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SCV Outdoor Report: Smooth As A Baby's Bottom

khts_scvoutdoorreport

By Wendy Langhans

A few weeks ago I was leading a hike in East/Rice Canyon.  Then it happened - an event guaranteed to strike terror into the heart of every hike leader - I was asked a question I couldn't answer.  A young girl asked, "Why is the inside of this acorn cap smooth?"

I stopped and took a look inside the acorn cap.  I rubbed the inside with the tip of my pinkie.   Sure enough, it was as smooth as a baby's bottom.

It was time to 'fess up, "I don't know, but I'll check into it and get back to you." So I did, Michelle, and here's what I've found out.  It turns out that not all acorn cap interiors have a smooth surface; some are hairy.  In North America, oaks can be divided into two groups:  white oaks and red oaks.  There are several ways you can tell them apart:

White Oaks - the inner surface of the acorn cap is smooth

acorns mature the year they are formed

acorns germinate in the autumn, after they fall from the tree

acorns taste sweeter (they have lower concentrations of bitter-tasting tannin)

To see some examples - go here.

outdooroakleaves

A Valley Oak is a member of the "White Oak" group.

Red Oaks - the inner surface of acorn cap is hairy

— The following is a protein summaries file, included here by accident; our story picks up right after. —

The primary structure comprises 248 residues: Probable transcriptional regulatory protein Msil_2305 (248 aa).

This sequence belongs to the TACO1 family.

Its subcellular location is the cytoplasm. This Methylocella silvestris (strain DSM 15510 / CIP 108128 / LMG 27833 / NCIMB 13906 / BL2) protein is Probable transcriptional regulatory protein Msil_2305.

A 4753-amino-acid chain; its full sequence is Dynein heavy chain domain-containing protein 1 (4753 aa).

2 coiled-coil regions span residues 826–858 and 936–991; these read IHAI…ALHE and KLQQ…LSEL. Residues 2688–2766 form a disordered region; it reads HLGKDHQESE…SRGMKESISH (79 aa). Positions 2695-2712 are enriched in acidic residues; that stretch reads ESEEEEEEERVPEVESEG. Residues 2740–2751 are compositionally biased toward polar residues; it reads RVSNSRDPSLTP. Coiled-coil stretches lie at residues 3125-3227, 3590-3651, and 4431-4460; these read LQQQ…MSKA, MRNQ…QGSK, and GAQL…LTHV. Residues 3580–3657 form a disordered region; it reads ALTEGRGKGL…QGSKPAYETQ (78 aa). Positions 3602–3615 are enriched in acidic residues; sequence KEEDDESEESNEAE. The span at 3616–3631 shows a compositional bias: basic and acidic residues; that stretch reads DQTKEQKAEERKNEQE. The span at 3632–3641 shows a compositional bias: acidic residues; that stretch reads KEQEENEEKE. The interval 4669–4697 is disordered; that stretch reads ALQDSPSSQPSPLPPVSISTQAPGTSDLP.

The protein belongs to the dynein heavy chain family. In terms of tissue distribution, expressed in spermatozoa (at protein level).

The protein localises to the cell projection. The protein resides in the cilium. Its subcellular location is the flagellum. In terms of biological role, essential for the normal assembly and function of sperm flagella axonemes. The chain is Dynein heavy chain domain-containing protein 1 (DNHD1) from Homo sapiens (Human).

acorns mature the year after they are formed

acorns germinate in the spring, after they fall from the tree

acorns taste bitter (they have higher concentrations of tannin)

To see some examples - go here.

outdooracron

Because this acorn germinated in the spring, it most likely came from a member of the "Red Oak" group.

I looked...but nowhere did I find a definitive answer as to why the inner surface of the acorn cap is smooth (or hairy).  However, I have a hunch (hypothesis) that I'd like to propose:  it has to do with how long it takes for the acorn to mature.  A red oak acorn (with a hairy cap) overwinters on the oak tree.  But just like the knit cap you wear on your head, an acorn's hairy cap has empty spaces for air.  And just like a knit cap provides insulation for your head on a cold winter day, the air inside an acorn cap may also provide insulation for the acorn.  Now mind you, this is just a hunch, but it's the best I could come up with for now.  I'll keep looking.

 


 

Upcoming Outdoor Events:

Saturday, December 19, 8 - 10 AM.  Bird Walk at Towsley Canyon.  It takes some unique birds to stick around in our winters.  Meet at the front entrance to the park.  Beginners are welcome.  For map, click here.

Sunday, December 27, 1-3 PM.  Take a look at Mentryville's Past.   Come share a bit of California history with your out-of-town guests as we explore historic Mentryville.  Meet at the first parking lot after the entrance to Pico Canyon.  For a map, click here.

 


You can listen to stories like this every Friday morning at 7:10 a.m. on "The Hike Report", brought to you by your hometown radio station KHTS (AM1220) and by the Mountains Recreation and Conservation Authority.

For the complete MRCA hike and activity schedule and for trail maps, click here or go to www.LAMountains.com.